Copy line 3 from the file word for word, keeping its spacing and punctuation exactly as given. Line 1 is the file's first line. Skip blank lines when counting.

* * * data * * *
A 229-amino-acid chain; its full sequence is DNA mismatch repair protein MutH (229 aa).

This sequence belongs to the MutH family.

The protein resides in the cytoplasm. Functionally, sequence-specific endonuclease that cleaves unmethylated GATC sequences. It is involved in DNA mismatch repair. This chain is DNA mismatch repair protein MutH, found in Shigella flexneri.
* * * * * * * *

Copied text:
The protein resides in the cytoplasm. Functionally, sequence-specific endonuclease that cleaves unmethylated GATC sequences. It is involved in DNA mismatch repair. This chain is DNA mismatch repair protein MutH, found in Shigella flexneri.